Why do cats chatter? Decoding your pet’s noises

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Cats’ meows are cute and all, but nothing turns heads quite like their chattering. It’s a unique, distinctive sound that can be somewhat of a shock to new cat owners, so it’s only natural to have questions about this funny phenomenon. After all, not all cats chatter. Some felines will only chatter a few times throughout their lives, while others may chatter every day.

We’ll review questions such as, “Why do cats chatter?”, “Should I be concerned about chattering?”, and “Is my cat chattering or chirping?”. There can be a lot to decode within a cat’s noises, but we’re here to help. Before you know it, you’ll be fluent in feline, too!

Why do cats chatter?

Cat looks up at camera with mouth open
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We may teach babies that cats say “meow,” but the truth is they make many different sounds. If you’ve ever heard a tomcat yowling at other cats at night, then you know what I mean! However, there is a group of sounds that cats make as part of their natural predatory instinct, including both chattering and chirping.

Over millennia of evolution, cats have developed several successful hunting instincts, including chattering. According to Dr. Aimee Simpson, medical director of VCA Cat Hospital of Philadelphia, one theory is that this noise mimics bird songs, putting cats’ prey at ease and making them easier to catch.

In fact, domestic cats aren’t the only ones that do this. Dr. Simpson told The Wildest about a 2009 research study conducted in the Amazon rainforest. Results showed that Margays (a species of small wild cat that somewhat resembles a leopard) lured pied tamarin monkeys straight into their jaws by mimicking the sounds of pied tamarin babies. That’s the harsh reality of Mother Nature for you.

You may also notice that your kitty chatters while watching out the window or before pouncing on their favorite toy. This is because emotions like frustration and anticipation may play a role in this vocalization, too. Mousers may also chirp while they hunt or play, but most of the time, they use chirping to “talk.” Chirping while playing or hunting can be an attempt for cats to communicate with one another or even just an excited reaction. This differs from chattering because it’s a sound cats choose to make instead of a sound driven completely by instinct.

Is my cat chattering or chirping?

A white and tabby cat with their mouth open
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How can you tell which is which? You’ll want to listen carefully to the kind of sound your feline is making to determine what’s a chirp and what’s a chatter. Usually, cat chirps are singular, high-pitched, staccato sounds, like a bird chirp. On the other hand, chattering is longer and can sound like talking, whispering, or even a series of clicks.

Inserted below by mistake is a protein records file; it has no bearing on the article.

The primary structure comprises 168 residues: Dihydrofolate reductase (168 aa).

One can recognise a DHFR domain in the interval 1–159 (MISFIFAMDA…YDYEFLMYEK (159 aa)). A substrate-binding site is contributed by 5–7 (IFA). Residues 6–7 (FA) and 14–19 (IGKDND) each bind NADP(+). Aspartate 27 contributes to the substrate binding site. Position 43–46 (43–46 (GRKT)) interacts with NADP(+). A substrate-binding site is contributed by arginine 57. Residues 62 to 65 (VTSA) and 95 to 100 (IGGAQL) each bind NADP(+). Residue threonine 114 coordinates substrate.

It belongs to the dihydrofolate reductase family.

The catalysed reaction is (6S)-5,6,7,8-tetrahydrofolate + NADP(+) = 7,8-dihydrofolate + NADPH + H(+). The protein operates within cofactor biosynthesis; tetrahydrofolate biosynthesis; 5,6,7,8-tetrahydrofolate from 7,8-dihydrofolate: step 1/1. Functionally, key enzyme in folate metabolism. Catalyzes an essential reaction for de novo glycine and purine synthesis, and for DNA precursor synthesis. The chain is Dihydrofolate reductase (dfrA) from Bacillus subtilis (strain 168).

Dr. Simpson describes chattering as “rhythmic stuttering of the jaw with the mouth opened in a tense position.” This reaction does not stimulate the vocal cords, causing the clicking or whispered sounds. Cats may do this out of reflex, or it may be triggered by a spike in adrenaline, but the theory is that the chattering motion of the mouth mimics the way a cat kills their prey — by biting down on their neck.

Should I be concerned about cat chattering?

An orange and white cat meows in front of gray background
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Because chattering (and even chirping) is an instinctual hunting behavior, it’s perfectly natural. In fact, chattering is a healthy way for cats to react to excitable moments and encounters with prey! However, it’s perfectly understandable if you don’t love what comes after the chattering: the hunt. Kitties are infamous for leaving “gifts” around for their owners to find, but if your cat hunts more often than you’re comfortable with, you may need to supervise their time outside.

Sometimes, though, your kitty may chirp and chatter while looking out the window. Odds are, they see a squirrel, a bird, or even an insect they’d like to get their paws on. Although they may be frustrated about being so close yet so far away from their prey, the mental stimulation of looking out the window far outweighs any resulting noise. It’s a good thing for them to do.

However, there are some rare cases when a cat’s frustration with their lack of hunting can lead to redirected aggression. When this occurs, a kitty may become less friendly toward other people and/or pets, and they may hyper-focus on getting outside. In this case, something as simple as closing the curtain can make a life-changing difference.

The only time feline chattering should be a concern is if it begins happening much more often than normal and without any visual triggers around. This could be an indicator of dental concern and is worth taking a trip to the vet.

For the most part, however, cat chattering is nothing to worry about. They’re not likely gossiping about you like you’ve always secretly wondered, and it’s rarely the indicator of a major problem. So, the next time your head turns at that familiar “ekekek” sound, you’ll know exactly what it is.